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Publication numberUS20040064420 A1
Publication typeApplication
Application numberUS 10/666,817
Publication dateApr 1, 2004
Filing dateSep 17, 2003
Priority dateSep 17, 2002
Also published asEP1552417A2, EP1552417A4, WO2004027569A2, WO2004027569A3
Publication number10666817, 666817, US 2004/0064420 A1, US 2004/064420 A1, US 20040064420 A1, US 20040064420A1, US 2004064420 A1, US 2004064420A1, US-A1-20040064420, US-A1-2004064420, US2004/0064420A1, US2004/064420A1, US20040064420 A1, US20040064420A1, US2004064420 A1, US2004064420A1
InventorsWalter Buist
Original AssigneeBuist Walter D.
Export CitationBiBTeX, EndNote, RefMan
External Links: USPTO, USPTO Assignment, Espacenet
System and method for message communication
US 20040064420 A1
Abstract
A preferred embodiment of the present invention enables a sender of a financial message adhering to a field delimited communication protocol to use an entry in a specified field of the protocol to communicate a coded message having a meaning outside the publicly-known meaning within the protocol. In an exemplary embodiment, a sender of a Financial Information Exchange (FIX) message uses the order quantity field (“tag 38”) to communicate coded instructions to the message receiver on how to interpret the contents of the order message.
A preferred embodiment allows a party to define how values placed in the specified field will be interpreted. The exact meaning given to the coded number(s) may be different for each sender/receiver pair, or the same or similar codes may be used between a single sender and a plurality of receivers, as well as between any number of sender/receiver pairs.
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Claims(24)
What is claimed is:
1. A method for securely communicating financial information, comprising:
receiving over an electronic computer network a coded message comprising an entry in a specified field of a field delimited communication protocol; and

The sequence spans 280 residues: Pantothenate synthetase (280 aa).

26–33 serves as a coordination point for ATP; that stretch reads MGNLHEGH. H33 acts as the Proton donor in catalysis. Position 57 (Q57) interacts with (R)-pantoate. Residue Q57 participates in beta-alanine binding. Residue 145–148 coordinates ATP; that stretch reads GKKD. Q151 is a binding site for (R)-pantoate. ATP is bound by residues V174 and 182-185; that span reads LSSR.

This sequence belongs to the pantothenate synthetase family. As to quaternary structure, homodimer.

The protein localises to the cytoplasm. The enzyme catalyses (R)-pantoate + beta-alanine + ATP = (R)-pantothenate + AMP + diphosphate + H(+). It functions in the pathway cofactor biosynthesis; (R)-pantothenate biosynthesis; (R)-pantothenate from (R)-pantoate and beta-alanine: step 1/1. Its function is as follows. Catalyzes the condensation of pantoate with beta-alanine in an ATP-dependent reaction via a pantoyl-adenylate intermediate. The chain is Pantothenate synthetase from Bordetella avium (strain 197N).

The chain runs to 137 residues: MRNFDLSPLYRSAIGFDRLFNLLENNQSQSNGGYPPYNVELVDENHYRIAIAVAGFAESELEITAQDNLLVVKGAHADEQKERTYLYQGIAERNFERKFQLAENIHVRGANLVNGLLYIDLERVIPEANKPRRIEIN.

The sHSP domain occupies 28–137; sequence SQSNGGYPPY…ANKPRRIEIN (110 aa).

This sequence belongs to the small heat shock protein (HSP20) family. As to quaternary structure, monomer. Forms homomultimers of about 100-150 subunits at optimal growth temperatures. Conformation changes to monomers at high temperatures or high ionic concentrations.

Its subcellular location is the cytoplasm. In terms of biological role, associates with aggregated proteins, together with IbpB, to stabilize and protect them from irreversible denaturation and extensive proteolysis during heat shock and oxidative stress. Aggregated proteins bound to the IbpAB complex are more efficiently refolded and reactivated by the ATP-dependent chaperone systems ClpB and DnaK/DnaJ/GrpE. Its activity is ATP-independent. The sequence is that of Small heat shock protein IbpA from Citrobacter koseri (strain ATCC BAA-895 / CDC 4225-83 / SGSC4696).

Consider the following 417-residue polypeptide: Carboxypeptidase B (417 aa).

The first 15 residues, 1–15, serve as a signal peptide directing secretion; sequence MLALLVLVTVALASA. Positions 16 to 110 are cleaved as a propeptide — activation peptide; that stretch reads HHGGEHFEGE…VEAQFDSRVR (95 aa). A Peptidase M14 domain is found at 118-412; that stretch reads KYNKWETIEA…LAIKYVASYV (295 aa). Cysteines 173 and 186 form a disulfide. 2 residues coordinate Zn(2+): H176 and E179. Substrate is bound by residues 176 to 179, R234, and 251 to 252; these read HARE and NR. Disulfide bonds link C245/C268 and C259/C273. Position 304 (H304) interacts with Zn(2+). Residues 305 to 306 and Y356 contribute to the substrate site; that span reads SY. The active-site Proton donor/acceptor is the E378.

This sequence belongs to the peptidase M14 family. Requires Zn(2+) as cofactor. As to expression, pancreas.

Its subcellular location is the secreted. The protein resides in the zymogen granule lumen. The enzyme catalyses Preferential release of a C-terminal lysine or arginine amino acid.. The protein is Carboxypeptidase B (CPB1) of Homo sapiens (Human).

interpreting said coded message to have a meaning different from a publicly-known meaning for entries in said specified field.
2. The method of claim 1, wherein the field delimited communication protocol is the Financial Information Exchange (FIX) Protocol, or a protocol derived therefrom.
3. The method of claim 1, wherein the specified field is an order value field.
4. The method of claim 1, wherein the specified field comprises a FIX tag 38 entry.
5. The method of claim 1, wherein the encoded message corresponds to a number of shares.
6. The method of claim 1, wherein the encoded message corresponds to an Indication of Interest (IOI) for a number of shares.
7. A method for securely communicating financial information, comprising:
encoding a message comprising an entry in a specified field of a field delimited communication protocol, wherein said encoded message is intended to have a meaning different from a publicly-known meaning for entries in said specified field; and
transmitting said encoded message over an electronic computer network.
8. The method of claim 7, wherein the field delimited communication protocol is the Financial Information Exchange (FIX) Protocol, or a protocol derived therefrom.
9. The method of claim 7, wherein the specified field is an order value field.
10. The method of claim 7, wherein the specified field comprises a FIX tag 38 entry.
11. The method of claim 7, wherein the encoded message corresponds to a number of shares.
12. The method of claim 7, wherein the encoded message corresponds to an Indication of Interest (IOI) for a number of shares.
13. A method for securely communicating financial information, comprising:
receiving over a first electronic computer network a first message, said message comprising a first entry in a specified field of a field delimited communication protocol;
transmitting over a second electronic computer network, a second message, said second message comprising a second entry in said specified field of said field delimited communication protocol; and
at least one of said first and second messages being encoded, wherein each encoded message is intended to have a meaning different from a publicly-known meaning for entries in said specified field;
wherein, said first and second electronic network, said first and second entries, and said first and second messages are not necessarily distinct.
14. The method of claim 13, wherein the field delimited communication protocol is the Financial Information Exchange (FIX) Protocol, or a protocol derived therefrom.
15. The method of claim 13, wherein the specified field is an order value field.